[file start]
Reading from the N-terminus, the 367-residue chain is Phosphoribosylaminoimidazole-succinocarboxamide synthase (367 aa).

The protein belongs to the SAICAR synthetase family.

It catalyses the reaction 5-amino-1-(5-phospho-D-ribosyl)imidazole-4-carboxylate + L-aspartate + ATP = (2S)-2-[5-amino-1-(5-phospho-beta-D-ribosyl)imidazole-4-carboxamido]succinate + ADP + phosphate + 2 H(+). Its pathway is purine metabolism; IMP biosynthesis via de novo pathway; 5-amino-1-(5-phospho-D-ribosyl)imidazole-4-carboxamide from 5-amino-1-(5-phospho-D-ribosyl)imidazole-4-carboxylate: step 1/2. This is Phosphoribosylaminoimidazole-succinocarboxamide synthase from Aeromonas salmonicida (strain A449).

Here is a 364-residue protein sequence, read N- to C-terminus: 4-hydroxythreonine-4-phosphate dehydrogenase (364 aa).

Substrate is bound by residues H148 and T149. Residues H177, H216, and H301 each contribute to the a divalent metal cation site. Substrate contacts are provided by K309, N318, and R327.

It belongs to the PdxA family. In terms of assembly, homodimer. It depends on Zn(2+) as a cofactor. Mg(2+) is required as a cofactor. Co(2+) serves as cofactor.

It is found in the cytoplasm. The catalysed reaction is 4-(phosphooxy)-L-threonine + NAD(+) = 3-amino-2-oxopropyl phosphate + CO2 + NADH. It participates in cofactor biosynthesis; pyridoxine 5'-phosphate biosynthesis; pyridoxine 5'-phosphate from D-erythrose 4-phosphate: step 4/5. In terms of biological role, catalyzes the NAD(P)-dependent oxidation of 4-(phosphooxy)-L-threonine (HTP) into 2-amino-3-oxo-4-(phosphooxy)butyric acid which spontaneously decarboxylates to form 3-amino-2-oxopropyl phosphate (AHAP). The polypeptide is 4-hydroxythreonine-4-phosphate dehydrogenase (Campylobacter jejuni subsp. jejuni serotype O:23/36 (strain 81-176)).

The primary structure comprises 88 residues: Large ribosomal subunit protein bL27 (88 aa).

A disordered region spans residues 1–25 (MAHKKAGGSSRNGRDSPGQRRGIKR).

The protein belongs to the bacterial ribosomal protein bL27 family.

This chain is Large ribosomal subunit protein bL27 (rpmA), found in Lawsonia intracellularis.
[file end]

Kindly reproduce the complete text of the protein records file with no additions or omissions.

Reading from the N-terminus, the 367-residue chain is Phosphoribosylaminoimidazole-succinocarboxamide synthase (367 aa).

The protein belongs to the SAICAR synthetase family.

It catalyses the reaction 5-amino-1-(5-phospho-D-ribosyl)imidazole-4-carboxylate + L-aspartate + ATP = (2S)-2-[5-amino-1-(5-phospho-beta-D-ribosyl)imidazole-4-carboxamido]succinate + ADP + phosphate + 2 H(+). Its pathway is purine metabolism; IMP biosynthesis via de novo pathway; 5-amino-1-(5-phospho-D-ribosyl)imidazole-4-carboxamide from 5-amino-1-(5-phospho-D-ribosyl)imidazole-4-carboxylate: step 1/2. This is Phosphoribosylaminoimidazole-succinocarboxamide synthase from Aeromonas salmonicida (strain A449).

Here is a 364-residue protein sequence, read N- to C-terminus: 4-hydroxythreonine-4-phosphate dehydrogenase (364 aa).

Substrate is bound by residues H148 and T149. Residues H177, H216, and H301 each contribute to the a divalent metal cation site. Substrate contacts are provided by K309, N318, and R327.

It belongs to the PdxA family. In terms of assembly, homodimer. It depends on Zn(2+) as a cofactor. Mg(2+) is required as a cofactor. Co(2+) serves as cofactor.

It is found in the cytoplasm. The catalysed reaction is 4-(phosphooxy)-L-threonine + NAD(+) = 3-amino-2-oxopropyl phosphate + CO2 + NADH. It participates in cofactor biosynthesis; pyridoxine 5'-phosphate biosynthesis; pyridoxine 5'-phosphate from D-erythrose 4-phosphate: step 4/5. In terms of biological role, catalyzes the NAD(P)-dependent oxidation of 4-(phosphooxy)-L-threonine (HTP) into 2-amino-3-oxo-4-(phosphooxy)butyric acid which spontaneously decarboxylates to form 3-amino-2-oxopropyl phosphate (AHAP). The polypeptide is 4-hydroxythreonine-4-phosphate dehydrogenase (Campylobacter jejuni subsp. jejuni serotype O:23/36 (strain 81-176)).

The primary structure comprises 88 residues: Large ribosomal subunit protein bL27 (88 aa).

A disordered region spans residues 1–25 (MAHKKAGGSSRNGRDSPGQRRGIKR).

The protein belongs to the bacterial ribosomal protein bL27 family.

This chain is Large ribosomal subunit protein bL27 (rpmA), found in Lawsonia intracellularis.